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Old 01-07-2009, 08:13 AM   #5
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Re: The Truth of the Matter

As far as bad days went, Iruka had to admit that his could have been far worse. His morning had gone pretty smoothly; he woke up on time, his most comfortable outfit was washed and hanging up in his closet so he didn’t have to go searching for it in the mess that was his humble bachelor pad. His breakfast could have been a little more filling, but it was a toss up between that and not having to put in the effort to make it. The pages of his lesson plans for the day were a little mixed up, but at least he had them. Now if only his students would behave, Iruka would be willing to call the day a success.

That was starting to look like it was going to be impossible, though, and as usual the culprit for the teacher’s stress was little Naruto. The chuunin wondered if it was some kind of record that the blue-eyed boy wasn’t even at school yet and already he was causing trouble.

Of course, had it been any other student the teaching staff would have completely ignored the absence. It would have been duly noted on the attendance sheet and only brought up again when the student failed to bring in an excuse note from their parents. Not so with the blond-haired troublemaker.

Every new teacher that discovered the problem student of the entire school hadn’t shown up that morning contributed to the griping about how they would all be better off without him and how he was more trouble than he was worth. Iruka gritted his teeth and tried to ignore the complaints, but it was tough when after every new statement of ‘what I would have done with him if it were me’ he was tempted to point out that they should count themselves lucky Naruto hadn’t shown up. It meant the likelihood of pranks disturbing the classes had gone down drastically and maybe they could have a peaceful lesson for once.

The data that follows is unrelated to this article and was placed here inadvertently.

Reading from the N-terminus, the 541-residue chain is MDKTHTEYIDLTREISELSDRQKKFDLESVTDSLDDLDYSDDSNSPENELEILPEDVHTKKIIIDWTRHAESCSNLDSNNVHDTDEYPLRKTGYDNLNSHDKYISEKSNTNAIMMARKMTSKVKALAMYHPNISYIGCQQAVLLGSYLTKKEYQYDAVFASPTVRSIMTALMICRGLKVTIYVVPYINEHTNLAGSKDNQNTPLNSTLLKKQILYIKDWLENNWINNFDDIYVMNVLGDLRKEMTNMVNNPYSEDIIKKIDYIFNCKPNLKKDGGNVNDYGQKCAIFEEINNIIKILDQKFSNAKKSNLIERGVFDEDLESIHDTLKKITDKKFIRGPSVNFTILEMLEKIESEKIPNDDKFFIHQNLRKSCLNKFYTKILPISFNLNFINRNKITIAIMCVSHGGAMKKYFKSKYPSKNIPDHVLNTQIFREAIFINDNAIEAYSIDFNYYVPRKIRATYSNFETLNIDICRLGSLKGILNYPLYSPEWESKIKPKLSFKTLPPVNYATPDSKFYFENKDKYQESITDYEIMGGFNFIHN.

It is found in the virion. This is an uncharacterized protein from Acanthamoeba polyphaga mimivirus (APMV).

It wasn’t that Iruka didn’t know what Naruto was. He knew all right. If anything, he was hyper aware of what resided in his classroom every day for the past three years. It made him extra vigilant in the first year, careful to monitor the monster that interacted with his students, that acted out and disrupted everyone. But as time passed and the teacher realized that the deadliest thing the blond had ever done was to stick himself in the path of a class of seventh years during weapons training, Iruka began to relax his guard. Not all the way. He was still very careful to keep an eye on the boy, but now he was willing to recognize Naruto as a student.

And Naruto was a student. He wasn’t the best, not by a long shot. His martial arts was the sloppiest Iruka had ever seen and still been able to consider someone a shinobi, his marksmanship with a weapon was horrible to the point that the chuunin was often amazed that the blond could hit the target, and his chakra control was all over the place. Sometimes the boy could produce results that were a couple years ahead of the others and other times Iruka struggled to find reasons that could give the Kyuubi vessel any kind of passing grade at all. Naruto didn’t even always manage to stay through the whole school day.